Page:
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We want to bring back the trust

Three students on Teams

Mariel Cerdan Gonzales, Mads Taudal Nyeng and Maria Gabriela Zoladkowska make up the new CBS Students' Presidency. (Screenshot from Teams)

CBS Students’ new presidency wants to deal with the seeds of mistrust growing between the students and CBS, but without losing its integrity. It hopes to engage and empower as many students as possible during the coming year.

News |   21. Jan 2021

Anne Thora Lykkegaard


 The turn of the year means several things, but for CBS Students, it marks the end of one presidency and the beginning of another.

Mads Taudal Nyeng is the new President of CBS Students, and he is flanked by the organization’s two new Vice Presidents, Maria Gabriela Zoladkowska and Mariel Cerdan Gonzales.

The new presidency is taking over after a year defined by Coronavirus, the development of a new strategy and, of course, intro.

In spring last year, CBS Students delivered incisive criticism of the new intro format and withdrew from organizing the intro program 2020.

The new presidency wants to mend fences with CBS concerning intro.

“We decided to walk away from the table last year due to lack of proper communication with CBS and various other problems. However this year we are willing to take up the dialogue again,” says Maria Gabriela Zoladkowska, who is a first-year IBP student.

Mads Taudal Nyeng, who is in the second year of his master’s in Strategy, Organization and Leadership, explains that many aspects of intro must change for the situation to improve, but first and foremost, attitude is essential.

“Trust is a major aspect we want to bring back this year. Obviously, things have happening that are not okay. And that must change. But having unclear guidelines is not helping at all. We need to support those who want to spend the time and effort on intro and support them in making the right choices. And that’s a different approach,” he says and continues:

“There must be guidelines, with no ifs and buts. A contract is necessary, that’s all fair, but problems like these will not disappear with a contract. It’s rather a change of culture, and not just among the students, but everywhere.”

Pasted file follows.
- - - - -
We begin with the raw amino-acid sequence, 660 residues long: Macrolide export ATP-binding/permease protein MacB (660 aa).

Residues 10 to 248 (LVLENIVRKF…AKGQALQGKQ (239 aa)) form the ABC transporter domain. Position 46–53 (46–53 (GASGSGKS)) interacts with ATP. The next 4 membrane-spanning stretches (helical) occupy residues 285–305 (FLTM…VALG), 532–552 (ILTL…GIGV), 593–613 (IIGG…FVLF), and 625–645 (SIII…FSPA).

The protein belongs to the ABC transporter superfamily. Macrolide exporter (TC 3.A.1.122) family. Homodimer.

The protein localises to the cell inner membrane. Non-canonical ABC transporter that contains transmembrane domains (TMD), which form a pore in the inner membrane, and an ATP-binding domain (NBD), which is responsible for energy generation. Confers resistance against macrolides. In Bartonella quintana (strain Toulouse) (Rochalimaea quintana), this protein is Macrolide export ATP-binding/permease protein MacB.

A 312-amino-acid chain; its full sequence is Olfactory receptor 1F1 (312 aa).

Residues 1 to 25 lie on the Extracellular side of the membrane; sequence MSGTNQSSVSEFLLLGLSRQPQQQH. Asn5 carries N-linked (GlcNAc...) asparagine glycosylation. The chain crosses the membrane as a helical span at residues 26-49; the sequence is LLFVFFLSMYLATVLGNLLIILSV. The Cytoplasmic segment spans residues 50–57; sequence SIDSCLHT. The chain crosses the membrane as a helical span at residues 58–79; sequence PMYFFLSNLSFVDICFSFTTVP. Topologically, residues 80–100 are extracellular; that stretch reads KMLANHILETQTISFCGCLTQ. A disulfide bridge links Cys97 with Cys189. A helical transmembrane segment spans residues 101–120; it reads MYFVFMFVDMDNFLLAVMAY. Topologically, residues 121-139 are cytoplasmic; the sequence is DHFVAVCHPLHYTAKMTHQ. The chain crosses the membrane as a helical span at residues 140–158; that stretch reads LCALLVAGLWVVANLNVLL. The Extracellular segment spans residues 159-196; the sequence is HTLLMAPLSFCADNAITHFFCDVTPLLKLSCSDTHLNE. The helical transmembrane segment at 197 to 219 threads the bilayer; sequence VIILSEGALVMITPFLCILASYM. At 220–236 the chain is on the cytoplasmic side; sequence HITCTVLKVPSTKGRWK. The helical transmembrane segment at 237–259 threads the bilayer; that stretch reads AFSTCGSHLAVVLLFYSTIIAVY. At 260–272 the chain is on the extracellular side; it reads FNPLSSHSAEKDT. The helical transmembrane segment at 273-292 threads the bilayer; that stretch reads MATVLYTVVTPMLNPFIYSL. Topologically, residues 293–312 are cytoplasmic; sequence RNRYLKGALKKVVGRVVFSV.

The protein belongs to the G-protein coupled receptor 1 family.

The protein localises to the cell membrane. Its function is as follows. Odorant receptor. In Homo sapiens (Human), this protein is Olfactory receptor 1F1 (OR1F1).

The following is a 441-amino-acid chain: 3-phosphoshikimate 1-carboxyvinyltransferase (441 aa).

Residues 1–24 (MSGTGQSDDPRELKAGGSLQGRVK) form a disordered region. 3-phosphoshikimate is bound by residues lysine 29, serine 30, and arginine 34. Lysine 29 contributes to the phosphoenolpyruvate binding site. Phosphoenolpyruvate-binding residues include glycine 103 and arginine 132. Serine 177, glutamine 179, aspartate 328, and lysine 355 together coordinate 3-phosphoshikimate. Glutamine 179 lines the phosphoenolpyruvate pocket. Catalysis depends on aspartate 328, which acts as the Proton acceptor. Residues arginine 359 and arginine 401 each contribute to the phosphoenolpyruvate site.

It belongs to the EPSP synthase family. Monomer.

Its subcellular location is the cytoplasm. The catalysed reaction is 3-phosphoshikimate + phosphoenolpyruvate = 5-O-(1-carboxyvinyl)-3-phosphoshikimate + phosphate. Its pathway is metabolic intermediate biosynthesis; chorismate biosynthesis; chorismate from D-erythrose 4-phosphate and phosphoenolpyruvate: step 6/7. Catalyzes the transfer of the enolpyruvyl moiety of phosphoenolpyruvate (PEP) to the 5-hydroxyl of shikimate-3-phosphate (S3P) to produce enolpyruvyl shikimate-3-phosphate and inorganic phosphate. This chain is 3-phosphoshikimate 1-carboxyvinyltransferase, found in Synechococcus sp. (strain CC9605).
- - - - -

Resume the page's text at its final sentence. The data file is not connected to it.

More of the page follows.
Engagement and empowerment

Overall, the new team wants to engage and empower more students during the coming year. And they have several ideas for how to proceed.

For Mads Taudal Nyeng, empowerment and engagement come through friendships with other students. Therefore, one aspect they will start working on right away is the Student Life app that CBS Students launched around semester start last year.

“Studying at university is often the best time of your life, so we need to make sure that you’re not only doing well academically, but also socially,” he says and continues:

“The Student Life app is a good place to start. We already have a lot of student organizations on board, but we need to get even more on the platform, as we believe it’s a strong tool for increasing student welfare.”

Mariel Cerdan Gonzales is studying for an IBA, and she too believes that the student organizations play a crucial role in students’ well-being.

“One of the ways in which we can find out what other students are facing is through the student organizations.They provide insightful feedback and better understanding of the students. Student organizations are where you meet likeminded people who are have similar concerns and common issues,” she says.

Another of the new presidency’s goals this year is to draw more attention to the work of CBS Students.

“We want to make more people aware of what CBS Students does. When I started studying here, I got involved with CBS Students right away, but I have friends and fellow students who are not like me and don’t know what we do. And by letting them know, I believe we will see more engaged students,” says Maria Gabriela Zoladkowska.

Mariel Cerdan Gonzales was motivated to run for a position in the presidency when she saw an opportunity to continue improving the well-being of the students, thus putting the students in the first place. And by showing what they do, she hopes more students will engage.

“I hope that by being more visible about what we do, we will encourage students to come to us and share ideas and concerns. We are here for you, and hopefully we can create an even better CBS together,” she says.


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